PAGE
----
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And just that like – it was over between us.

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All my troubles seemed so far away.
Now it looks as though they’re here to stay.
Oh, I believe in Yesterday.

Yesterday was not a good day for me. Yesterday was the day she broke up with me. Yesterday was the day she uttered a simple, “I think we’re done here …” and just like that, it was all over. I couldn’t believe it! What had I done wrong? Nothing; I had done nothing wrong. The truth was – and she even admitted it –I had done everything right.

My Achilles tendonosis is healed, and my physiotherapist discharged me from further treatments.

Obviously, our furtive lunch time meetings over the past three months meant much more to me than they did to her. I thought we had something. Apparently all we had was a case of tendonosis and now that was gone. I saw her as a saviour of my soul (and sole) but she saw me as just another Achilles – and not a very special Achilles at that.

Time with her passed so quickly and I shared so much more with her than with anyone else in my life. She’s the only one who seen my legs since last summer (well, my left leg for sure).

She was twenty years my junior, married to an elite Triathlete and they had a six-month old baby girl together. Despite these obstacles, it’s not surprising that I fell do hard for her – she made me feel young again. I worshipped her special brand of “love” (acupuncture, dry needling, deep tissue massage, joint adjustments) because they were just what I’d been aching for.

I should have known it would come to this. The signs were there. The most obvious sign being that my insurance only covers $500 of physiotherapy and I’ll already given her $460. Still, my Monday and Wednesday lunch hours are going to be just a little darker now, without me being able to see her and her bright yellow safe needle disposal box. She fixed the broken parts of me. She fixed the broken parts of me that I didn’t even know were broken.  But apparently now the broken parts are fixed and I now have to venture out in the world, and run!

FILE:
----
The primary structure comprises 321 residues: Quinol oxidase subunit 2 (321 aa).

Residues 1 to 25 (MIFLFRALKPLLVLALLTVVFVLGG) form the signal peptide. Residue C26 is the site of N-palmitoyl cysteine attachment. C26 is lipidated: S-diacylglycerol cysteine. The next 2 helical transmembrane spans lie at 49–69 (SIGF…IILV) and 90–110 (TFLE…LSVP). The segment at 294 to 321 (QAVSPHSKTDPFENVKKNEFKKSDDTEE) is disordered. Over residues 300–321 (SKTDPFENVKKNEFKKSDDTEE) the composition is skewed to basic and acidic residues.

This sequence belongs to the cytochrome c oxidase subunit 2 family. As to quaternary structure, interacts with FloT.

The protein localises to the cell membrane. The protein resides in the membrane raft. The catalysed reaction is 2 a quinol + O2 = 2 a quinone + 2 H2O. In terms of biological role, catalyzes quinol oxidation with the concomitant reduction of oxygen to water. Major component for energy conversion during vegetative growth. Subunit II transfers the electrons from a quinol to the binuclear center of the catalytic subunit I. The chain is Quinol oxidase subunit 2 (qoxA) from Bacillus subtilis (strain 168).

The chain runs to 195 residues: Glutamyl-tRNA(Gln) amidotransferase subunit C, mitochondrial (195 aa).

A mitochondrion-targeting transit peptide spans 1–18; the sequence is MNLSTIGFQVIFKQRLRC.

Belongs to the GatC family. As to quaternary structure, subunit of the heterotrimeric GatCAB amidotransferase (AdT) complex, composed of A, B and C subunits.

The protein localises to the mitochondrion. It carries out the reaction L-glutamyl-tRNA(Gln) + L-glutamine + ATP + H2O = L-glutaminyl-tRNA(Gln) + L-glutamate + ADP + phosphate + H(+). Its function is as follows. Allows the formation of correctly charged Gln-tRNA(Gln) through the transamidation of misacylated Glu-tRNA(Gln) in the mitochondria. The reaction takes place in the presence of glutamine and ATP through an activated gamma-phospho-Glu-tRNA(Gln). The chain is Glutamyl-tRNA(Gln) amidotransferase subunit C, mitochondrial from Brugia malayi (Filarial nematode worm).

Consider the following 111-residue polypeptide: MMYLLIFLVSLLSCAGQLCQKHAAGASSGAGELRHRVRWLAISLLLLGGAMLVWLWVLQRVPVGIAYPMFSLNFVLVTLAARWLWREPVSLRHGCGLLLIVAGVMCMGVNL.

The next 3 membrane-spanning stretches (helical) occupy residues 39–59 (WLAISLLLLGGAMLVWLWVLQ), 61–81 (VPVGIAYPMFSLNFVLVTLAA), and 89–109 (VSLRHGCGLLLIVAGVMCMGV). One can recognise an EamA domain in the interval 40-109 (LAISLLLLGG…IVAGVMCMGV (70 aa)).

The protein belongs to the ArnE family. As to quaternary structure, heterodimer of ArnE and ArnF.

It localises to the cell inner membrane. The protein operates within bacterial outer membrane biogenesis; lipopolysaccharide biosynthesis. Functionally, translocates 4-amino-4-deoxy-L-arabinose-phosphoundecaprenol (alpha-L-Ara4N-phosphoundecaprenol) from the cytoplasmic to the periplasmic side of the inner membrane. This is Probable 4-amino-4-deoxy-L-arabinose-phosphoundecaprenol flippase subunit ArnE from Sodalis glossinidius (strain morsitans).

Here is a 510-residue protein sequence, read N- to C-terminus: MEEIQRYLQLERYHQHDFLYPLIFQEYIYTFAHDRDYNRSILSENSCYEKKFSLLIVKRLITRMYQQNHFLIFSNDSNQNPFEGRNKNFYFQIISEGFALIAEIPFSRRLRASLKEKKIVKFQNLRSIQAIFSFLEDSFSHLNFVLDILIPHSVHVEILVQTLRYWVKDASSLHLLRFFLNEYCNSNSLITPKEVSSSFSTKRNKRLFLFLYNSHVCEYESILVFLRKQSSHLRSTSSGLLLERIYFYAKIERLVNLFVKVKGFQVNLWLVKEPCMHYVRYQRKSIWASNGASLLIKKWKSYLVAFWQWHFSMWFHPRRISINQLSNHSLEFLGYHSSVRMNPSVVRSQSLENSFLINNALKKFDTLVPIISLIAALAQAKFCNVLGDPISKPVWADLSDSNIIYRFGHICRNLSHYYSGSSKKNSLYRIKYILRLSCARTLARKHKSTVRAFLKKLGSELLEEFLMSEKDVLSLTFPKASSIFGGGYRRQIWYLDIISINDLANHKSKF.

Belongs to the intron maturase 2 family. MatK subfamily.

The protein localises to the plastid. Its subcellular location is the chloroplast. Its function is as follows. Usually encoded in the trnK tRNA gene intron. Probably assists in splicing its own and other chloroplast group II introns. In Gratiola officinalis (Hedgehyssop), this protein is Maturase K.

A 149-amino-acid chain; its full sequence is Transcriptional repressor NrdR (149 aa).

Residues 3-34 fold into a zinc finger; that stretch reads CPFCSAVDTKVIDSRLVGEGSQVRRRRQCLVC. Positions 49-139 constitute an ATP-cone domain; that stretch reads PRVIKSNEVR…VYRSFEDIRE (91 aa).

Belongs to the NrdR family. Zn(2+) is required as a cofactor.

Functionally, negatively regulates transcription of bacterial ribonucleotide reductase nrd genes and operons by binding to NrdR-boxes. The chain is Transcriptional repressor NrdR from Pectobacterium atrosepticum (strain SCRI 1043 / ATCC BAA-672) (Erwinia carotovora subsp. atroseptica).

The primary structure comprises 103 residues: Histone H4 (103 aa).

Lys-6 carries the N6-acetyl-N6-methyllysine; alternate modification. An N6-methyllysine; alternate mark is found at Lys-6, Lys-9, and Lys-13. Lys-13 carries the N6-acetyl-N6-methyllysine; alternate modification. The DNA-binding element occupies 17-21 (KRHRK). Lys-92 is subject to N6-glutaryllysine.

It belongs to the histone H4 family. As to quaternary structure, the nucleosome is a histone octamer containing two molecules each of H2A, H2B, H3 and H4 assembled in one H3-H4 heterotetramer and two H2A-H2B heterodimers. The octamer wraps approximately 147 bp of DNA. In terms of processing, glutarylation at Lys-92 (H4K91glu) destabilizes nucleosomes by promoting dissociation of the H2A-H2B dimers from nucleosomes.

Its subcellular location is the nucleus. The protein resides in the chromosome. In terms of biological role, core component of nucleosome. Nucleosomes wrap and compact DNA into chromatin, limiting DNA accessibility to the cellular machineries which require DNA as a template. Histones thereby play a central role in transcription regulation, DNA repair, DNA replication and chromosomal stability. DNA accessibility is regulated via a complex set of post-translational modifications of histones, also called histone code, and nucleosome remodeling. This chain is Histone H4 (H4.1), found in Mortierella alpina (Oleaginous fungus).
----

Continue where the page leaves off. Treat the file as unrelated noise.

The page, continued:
All I have left of my time with her is a memory – and post-treatment exercises. She said, “Run!” (she actually said, “you should try some running now” but whatever, it cut me to the core – which is another body part altogether).

And “run” I will. Baby steps at first but I will get over this – and her. She said I would and I will. But the ‘what if’ still lingers. She left me with one ‘what if’ – a glimmer of hope that perhaps not all was over between us. She said, “I’ll leave your file open for three months – call me if your Achilles flairs up again”

So a rebound (or recurrence) was still possible!

Oh, I believe in Yesterday.

The finish line …

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old running shoes

That’s not what the finish line was supposed to look like.

That’s not what the finish line was supposed to feel like.

Nothing compares to that feeling of crossing a finish line in a road race. Passing between two chains of cheering spectators, almost all of them strangers to you and each other, you are urged on to that carpeted, beeping finish line. Immediately, you experience a disoriented state of euphoric pride and pain that lingers for the rest of the day – several days if you’re really lucky. The race is done.  Then the pain subsides and the pride hangs around.  You’re intoxicated by the pride long enough for you to forget what the pain was all about and do it again. Crazy runners.

Every one of those runners at today’s Boston Marathon knows the satisfaction in crossing that finish line.  They all had to qualify for their participation in this event.  They all had worked so long and so hard to experience the agony and excitement in crossing this auspicious finish line – this holy grail of running events.

This time there would be no satisfaction in crossing the finish line. For everyone involved in today’s Boston Marathon, there will only be prolonged shock, sadness and grief.  This time the pain may not subside.

My heart and prayers go out to all those affected by this tragedy, as a runner, as a human being.

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